Manhattan commuters had already been using the Fulton Center, the suburban transit hub designed and rehabilitated in the wake of the 9-11 attacks, for months before it officially opened. Much of the complex was closed to the public, hidden behind hoardings and construction tarpaulin which concealed the architectural magnificence behind. But finally, almost a decade after the first contract for the construction of the complex was signed, New York’s Metropolitan Transportation Authority (MTA), the operator of the city’s subway network, has stripped the tarpaulins and declared the complex officially open. The grand opening took place last 10 November.
Basically, the objective of the project was once and for all to put an end to the tangle of subway lines that converge on this part of New York’s financial district. These lines date right back to the construction of the New York subway a little over a century ago. Over the years, it’s a situation that’s caused no end of friction.
So at the opening ceremony last November, one of the stated aims of the new complex was to make the daily commute a little less arduous for the 300,000 people who are expected to travel via Fulton Center every day. MTA chairman Thomas Prendergast described the complex as ‘the next major public space in New York’. His declaration echoed those of Grimshaw, the architects responsible for the three-storey-high glass and steel oculus that caps the complex they dub ‘the gateway to Lower Manhattan’.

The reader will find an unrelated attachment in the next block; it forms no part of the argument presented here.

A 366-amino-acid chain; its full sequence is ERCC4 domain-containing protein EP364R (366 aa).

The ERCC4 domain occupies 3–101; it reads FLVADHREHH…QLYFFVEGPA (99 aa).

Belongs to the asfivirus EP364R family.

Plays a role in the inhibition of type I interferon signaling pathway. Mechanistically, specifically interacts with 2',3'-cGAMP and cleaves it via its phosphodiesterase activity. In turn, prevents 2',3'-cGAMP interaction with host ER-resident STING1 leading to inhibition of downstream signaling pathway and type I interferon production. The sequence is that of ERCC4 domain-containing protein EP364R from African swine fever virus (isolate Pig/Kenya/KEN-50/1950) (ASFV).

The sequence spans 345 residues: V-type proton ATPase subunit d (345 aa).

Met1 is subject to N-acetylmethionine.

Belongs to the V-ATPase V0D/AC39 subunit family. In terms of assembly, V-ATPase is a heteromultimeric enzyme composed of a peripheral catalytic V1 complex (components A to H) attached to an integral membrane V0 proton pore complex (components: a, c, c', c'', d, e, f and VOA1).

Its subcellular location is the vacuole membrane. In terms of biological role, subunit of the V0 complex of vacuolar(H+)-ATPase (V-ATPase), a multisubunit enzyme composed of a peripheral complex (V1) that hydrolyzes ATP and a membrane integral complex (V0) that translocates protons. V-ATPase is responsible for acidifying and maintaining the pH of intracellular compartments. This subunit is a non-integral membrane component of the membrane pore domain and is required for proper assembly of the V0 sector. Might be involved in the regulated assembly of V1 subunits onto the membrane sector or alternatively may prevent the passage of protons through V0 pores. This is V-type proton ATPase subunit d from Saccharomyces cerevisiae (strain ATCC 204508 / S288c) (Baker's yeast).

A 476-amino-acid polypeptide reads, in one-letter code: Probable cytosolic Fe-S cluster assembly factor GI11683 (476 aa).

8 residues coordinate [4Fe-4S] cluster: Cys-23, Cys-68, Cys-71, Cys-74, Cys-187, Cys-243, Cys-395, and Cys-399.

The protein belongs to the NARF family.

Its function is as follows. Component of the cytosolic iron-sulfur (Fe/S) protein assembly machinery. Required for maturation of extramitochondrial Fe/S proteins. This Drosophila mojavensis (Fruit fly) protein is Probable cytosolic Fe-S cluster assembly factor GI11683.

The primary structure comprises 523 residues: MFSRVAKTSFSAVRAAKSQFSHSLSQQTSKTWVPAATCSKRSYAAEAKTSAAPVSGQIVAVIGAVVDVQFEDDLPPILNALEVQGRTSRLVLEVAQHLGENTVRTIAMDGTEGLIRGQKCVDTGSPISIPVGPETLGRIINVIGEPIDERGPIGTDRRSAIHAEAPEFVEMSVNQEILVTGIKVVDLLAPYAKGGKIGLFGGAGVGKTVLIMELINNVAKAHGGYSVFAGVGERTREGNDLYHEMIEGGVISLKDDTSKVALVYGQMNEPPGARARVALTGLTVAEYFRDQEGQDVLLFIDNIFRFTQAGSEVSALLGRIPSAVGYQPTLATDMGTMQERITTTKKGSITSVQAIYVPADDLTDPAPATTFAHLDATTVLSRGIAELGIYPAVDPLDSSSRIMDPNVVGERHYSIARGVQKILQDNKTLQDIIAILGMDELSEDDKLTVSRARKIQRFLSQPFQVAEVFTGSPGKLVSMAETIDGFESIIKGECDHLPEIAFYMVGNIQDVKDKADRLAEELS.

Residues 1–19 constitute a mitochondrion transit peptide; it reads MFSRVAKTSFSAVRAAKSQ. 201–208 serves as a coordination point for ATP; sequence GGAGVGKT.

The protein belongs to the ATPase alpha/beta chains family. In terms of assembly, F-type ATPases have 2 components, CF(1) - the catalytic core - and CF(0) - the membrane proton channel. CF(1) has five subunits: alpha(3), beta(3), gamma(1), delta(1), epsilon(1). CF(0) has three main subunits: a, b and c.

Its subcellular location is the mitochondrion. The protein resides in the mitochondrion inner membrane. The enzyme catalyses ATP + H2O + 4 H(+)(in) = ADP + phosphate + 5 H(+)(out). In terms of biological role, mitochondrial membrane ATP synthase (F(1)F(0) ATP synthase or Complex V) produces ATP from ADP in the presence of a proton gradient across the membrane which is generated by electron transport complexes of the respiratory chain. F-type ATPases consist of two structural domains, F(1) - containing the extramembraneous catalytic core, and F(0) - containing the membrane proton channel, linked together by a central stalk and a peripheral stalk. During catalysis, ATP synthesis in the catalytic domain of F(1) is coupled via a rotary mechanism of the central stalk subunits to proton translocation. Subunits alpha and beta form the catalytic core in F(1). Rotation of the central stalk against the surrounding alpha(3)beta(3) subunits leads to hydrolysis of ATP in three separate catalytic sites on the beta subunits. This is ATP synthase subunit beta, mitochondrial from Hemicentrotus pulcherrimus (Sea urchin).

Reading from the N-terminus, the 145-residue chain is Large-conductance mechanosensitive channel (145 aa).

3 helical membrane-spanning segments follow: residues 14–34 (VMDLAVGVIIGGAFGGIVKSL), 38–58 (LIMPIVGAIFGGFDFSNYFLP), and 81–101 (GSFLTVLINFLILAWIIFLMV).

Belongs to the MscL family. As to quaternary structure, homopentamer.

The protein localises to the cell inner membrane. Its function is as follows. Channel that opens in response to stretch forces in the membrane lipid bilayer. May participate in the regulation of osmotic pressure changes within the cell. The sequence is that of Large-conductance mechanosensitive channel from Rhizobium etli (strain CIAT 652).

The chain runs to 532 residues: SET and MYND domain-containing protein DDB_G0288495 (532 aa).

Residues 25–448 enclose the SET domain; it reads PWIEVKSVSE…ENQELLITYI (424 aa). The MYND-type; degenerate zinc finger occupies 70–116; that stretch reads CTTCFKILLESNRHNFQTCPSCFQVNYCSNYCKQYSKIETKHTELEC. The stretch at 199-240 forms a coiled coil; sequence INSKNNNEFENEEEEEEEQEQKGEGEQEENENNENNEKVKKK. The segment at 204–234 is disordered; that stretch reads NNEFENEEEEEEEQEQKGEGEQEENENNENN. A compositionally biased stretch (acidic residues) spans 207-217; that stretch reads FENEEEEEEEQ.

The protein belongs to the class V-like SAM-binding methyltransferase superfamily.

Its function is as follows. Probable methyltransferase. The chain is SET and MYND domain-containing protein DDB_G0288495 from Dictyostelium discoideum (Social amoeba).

Behind the 140-foot façade of the entrance to the complex, a bank of escalators lead to the subway platforms 40 feet below street level. And up above, spanning the whole atrium, is the Fulton Center’s signature feature: the conical oculus, 70 metres high and 50 metres wide, created in conjunction with James Carpenter Design Associates. The oculus contains 952 perforated aluminium diamonds confined between upper and lower rings, the lower ring acting as the tensioning element. Called the ‘Sky Reflector Net’, this structure moves in accordance with the changing daylight and reflectance from the sky, meaning the dome is constantly changing tone. The intention, say the architects, was to give the complex its own sky—although one of the more the more mundane functions of the net is to act as a smoke evacuation funnel.
Fortunately, the dome can be admired from many points of the station, including the mezzanine between street level and subway, where there are shops, bars and restaurants.
Source and photo: Architectural Record
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